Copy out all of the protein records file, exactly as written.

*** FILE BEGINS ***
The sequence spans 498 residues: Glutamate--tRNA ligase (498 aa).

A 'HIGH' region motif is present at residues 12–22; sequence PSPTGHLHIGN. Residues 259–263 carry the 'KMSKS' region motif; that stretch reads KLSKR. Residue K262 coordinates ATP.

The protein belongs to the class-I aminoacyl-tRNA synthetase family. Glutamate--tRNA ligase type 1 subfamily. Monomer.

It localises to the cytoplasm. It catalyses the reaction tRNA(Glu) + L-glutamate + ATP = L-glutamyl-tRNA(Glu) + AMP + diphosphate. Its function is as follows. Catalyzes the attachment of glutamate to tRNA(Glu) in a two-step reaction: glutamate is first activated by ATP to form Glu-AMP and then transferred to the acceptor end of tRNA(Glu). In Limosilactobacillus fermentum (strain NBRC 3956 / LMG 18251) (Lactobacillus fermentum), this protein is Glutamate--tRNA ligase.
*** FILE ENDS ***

The sequence spans 498 residues: Glutamate--tRNA ligase (498 aa).

A 'HIGH' region motif is present at residues 12–22; sequence PSPTGHLHIGN. Residues 259–263 carry the 'KMSKS' region motif; that stretch reads KLSKR. Residue K262 coordinates ATP.

The protein belongs to the class-I aminoacyl-tRNA synthetase family. Glutamate--tRNA ligase type 1 subfamily. Monomer.

It localises to the cytoplasm. It catalyses the reaction tRNA(Glu) + L-glutamate + ATP = L-glutamyl-tRNA(Glu) + AMP + diphosphate. Its function is as follows. Catalyzes the attachment of glutamate to tRNA(Glu) in a two-step reaction: glutamate is first activated by ATP to form Glu-AMP and then transferred to the acceptor end of tRNA(Glu). In Limosilactobacillus fermentum (strain NBRC 3956 / LMG 18251) (Lactobacillus fermentum), this protein is Glutamate--tRNA ligase.